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Discussion Starter · #1 ·
I just finished watching Firecreek 1968 with Jimmy Stewart and Henry Fonda. What is the deal of making a swing out cylinder gun made to look like a SAA by adding an ejector rod which is totally useless? I couldn't believe my eyes. Why do movies pull this type of crap and what is the deal with guys getting shot that go flying across the room. Any one else name a few flix that has issues with displaying BS guns in action? Just don't mention the "Good the Bad and the Ugly. That is one awesome flick.
 

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Discussion Starter · #4 ·
I have seen others with pre civil war and they were using cartridges and revolvers which weren't even out yet. It's funny how you pay attention to these things when you are into firearms. My favorite is when they use double action revolvers to fire rapidly and you can see plain as day that they shouldn't be in the movie what so ever since they weren't invented yet.
 

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What gets me is the Civil War movies having SAA's and 1892 Winchesters. I cannot get interested in them.
It's a matter of time and budget that the studio is willing to spend on props. If they bought an original and changed it so it's non-firing, this could be costly and could ruin an original gun. If they they get a replica made, this could take lots of time depending on how many guns they would need for the movie. Would the majority of their target audience care? It's quite a balancing act. I say just enjoy the story they're trying to tell.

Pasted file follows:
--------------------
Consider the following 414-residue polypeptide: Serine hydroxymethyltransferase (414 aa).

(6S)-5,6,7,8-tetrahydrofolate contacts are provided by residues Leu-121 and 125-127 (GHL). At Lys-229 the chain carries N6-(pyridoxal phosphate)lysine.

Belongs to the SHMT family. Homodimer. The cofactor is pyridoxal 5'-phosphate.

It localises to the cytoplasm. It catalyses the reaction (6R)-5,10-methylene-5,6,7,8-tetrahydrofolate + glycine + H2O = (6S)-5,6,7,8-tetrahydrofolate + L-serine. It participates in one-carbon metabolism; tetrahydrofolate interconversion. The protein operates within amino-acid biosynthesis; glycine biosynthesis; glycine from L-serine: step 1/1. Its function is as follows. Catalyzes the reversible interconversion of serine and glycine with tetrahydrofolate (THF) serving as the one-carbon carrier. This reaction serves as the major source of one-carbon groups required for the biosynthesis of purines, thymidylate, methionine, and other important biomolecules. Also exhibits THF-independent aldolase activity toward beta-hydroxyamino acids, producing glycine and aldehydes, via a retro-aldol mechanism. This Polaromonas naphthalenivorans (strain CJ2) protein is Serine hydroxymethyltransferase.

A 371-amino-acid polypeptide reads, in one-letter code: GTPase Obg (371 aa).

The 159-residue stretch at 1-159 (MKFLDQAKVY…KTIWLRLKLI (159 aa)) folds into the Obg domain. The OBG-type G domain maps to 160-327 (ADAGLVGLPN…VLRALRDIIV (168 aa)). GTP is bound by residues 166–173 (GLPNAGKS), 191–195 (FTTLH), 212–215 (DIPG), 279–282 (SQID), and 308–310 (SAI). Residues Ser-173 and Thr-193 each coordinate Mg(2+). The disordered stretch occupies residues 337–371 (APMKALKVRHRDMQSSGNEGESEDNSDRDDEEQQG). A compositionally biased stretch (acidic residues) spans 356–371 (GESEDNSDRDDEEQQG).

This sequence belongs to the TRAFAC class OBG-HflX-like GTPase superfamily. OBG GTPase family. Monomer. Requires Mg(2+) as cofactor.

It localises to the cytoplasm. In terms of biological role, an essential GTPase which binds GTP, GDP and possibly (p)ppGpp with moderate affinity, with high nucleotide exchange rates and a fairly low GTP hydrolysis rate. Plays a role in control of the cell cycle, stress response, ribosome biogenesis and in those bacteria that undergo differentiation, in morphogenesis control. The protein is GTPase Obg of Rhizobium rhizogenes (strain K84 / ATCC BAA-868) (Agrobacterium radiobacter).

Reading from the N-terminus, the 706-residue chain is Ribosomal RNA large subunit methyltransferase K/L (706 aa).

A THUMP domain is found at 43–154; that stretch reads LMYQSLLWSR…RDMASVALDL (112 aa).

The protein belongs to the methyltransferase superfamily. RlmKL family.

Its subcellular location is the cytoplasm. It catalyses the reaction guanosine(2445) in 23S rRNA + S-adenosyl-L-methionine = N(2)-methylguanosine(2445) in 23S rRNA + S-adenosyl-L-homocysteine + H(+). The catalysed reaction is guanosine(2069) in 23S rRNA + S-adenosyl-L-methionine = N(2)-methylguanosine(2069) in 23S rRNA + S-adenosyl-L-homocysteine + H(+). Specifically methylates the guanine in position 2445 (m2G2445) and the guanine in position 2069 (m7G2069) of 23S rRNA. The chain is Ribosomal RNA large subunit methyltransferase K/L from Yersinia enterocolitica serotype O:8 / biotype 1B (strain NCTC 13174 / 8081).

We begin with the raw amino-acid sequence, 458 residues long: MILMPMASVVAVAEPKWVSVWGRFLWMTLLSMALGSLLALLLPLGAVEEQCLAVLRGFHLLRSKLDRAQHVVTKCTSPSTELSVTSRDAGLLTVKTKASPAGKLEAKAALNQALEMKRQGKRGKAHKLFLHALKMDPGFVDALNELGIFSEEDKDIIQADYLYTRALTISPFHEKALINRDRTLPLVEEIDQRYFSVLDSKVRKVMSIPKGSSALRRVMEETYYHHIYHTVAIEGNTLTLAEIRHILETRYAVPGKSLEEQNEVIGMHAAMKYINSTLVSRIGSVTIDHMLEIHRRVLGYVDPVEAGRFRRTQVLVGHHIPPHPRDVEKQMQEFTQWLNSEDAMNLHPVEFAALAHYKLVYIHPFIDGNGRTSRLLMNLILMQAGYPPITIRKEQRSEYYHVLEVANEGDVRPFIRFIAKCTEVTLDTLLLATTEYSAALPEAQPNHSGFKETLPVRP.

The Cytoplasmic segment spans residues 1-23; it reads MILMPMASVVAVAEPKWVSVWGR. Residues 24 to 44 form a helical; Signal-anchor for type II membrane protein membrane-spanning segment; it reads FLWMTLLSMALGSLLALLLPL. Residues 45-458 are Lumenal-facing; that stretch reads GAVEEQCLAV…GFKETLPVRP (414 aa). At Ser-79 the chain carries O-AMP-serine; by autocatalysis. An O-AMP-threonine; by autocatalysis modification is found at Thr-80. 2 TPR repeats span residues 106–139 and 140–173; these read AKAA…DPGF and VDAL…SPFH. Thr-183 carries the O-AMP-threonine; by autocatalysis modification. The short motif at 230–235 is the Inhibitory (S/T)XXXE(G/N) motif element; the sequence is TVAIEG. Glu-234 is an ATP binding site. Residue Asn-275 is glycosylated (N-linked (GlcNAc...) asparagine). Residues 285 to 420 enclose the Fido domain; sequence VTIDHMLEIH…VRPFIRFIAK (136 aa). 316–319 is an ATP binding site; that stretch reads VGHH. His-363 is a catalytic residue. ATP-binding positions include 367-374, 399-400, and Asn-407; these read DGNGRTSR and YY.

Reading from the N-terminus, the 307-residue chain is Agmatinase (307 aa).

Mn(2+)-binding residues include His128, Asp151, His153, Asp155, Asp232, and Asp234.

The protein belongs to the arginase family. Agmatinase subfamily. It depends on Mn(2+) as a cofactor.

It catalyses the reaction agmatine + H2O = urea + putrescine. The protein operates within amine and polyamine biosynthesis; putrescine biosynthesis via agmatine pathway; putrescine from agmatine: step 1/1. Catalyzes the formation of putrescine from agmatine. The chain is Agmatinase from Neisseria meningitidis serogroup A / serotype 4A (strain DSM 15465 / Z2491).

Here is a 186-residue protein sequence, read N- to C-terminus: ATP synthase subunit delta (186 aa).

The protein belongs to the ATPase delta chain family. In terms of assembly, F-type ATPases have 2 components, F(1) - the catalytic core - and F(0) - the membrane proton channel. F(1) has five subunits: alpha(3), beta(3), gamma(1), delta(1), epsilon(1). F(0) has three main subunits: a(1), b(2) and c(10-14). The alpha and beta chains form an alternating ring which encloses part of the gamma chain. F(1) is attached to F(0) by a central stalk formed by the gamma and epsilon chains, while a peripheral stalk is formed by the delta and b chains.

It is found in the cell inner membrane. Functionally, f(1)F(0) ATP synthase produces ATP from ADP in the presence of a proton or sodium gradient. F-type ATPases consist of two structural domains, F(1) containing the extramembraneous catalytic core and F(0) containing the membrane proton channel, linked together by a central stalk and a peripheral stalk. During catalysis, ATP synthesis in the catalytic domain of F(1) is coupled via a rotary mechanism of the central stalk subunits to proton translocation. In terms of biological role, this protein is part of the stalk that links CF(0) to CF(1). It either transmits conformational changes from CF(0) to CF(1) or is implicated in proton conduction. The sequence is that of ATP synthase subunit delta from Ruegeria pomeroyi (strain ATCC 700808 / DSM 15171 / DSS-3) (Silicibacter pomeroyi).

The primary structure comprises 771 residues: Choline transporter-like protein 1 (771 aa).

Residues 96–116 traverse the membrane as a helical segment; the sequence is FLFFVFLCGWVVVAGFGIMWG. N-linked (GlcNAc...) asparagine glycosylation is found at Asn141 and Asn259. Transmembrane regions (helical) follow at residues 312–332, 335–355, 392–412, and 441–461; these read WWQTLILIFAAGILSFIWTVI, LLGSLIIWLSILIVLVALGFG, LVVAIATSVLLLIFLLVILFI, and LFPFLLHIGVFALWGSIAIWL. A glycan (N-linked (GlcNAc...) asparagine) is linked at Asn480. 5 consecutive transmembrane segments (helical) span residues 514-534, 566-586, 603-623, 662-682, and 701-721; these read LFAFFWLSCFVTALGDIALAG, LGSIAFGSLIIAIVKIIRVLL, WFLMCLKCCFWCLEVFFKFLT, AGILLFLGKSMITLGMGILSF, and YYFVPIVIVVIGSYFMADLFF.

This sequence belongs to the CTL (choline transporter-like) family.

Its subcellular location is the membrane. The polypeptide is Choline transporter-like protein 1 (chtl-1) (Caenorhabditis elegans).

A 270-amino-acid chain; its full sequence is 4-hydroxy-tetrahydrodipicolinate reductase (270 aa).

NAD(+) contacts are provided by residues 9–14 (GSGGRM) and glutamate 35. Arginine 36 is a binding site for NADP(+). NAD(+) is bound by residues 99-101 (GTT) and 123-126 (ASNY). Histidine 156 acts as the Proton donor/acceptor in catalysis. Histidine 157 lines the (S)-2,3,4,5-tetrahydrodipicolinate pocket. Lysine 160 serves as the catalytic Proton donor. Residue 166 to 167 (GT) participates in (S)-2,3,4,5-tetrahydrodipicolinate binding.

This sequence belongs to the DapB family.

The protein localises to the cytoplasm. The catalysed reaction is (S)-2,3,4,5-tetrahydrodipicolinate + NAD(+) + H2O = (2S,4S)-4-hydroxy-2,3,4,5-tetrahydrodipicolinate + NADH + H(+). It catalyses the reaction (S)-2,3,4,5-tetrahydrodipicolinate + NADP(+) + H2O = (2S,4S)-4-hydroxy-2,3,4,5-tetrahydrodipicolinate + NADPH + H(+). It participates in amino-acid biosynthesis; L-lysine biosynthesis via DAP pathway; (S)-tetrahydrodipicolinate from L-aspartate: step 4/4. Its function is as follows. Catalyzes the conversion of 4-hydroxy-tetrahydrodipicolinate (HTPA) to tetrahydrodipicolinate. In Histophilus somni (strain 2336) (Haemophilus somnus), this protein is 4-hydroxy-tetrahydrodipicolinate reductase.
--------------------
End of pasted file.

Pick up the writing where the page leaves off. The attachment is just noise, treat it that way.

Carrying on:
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It's a matter of time and budget that the studio is willing to spend on props.
If you want to a good laugh about movie prop weapons and budget, watch "Abraham Lincoln Vs. Zombies" on Netflix.

From what I can tell, the firearms used range from an original Colt's percussion revolver (that belonged to one actors) to one of those wooden muskets from the gift shop at the fort where filming took place (which also seems to be where they got General Stonewall Jackson's hat). They also had a Single Action Army as well as a flintlock musket which could fire without the hammer moving!

And as an added treat for us older folks, the guy playing Abraham Lincoln talks just like Lloyd Bridges.
 

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Hollywood began converting double action revolvers to look like single action Colt's in the very early days.
Actors are actors, not gun handlers. It was simply easier for an actor to fire a DA then to fumble with an unfamiliar single action and waste time and money having to do it over again.
All the untrained actor had to do was pull the trigger and move on to the next scene.

As for the use of incorrect guns and gear, Hollywood was making movies not historically correct educational films.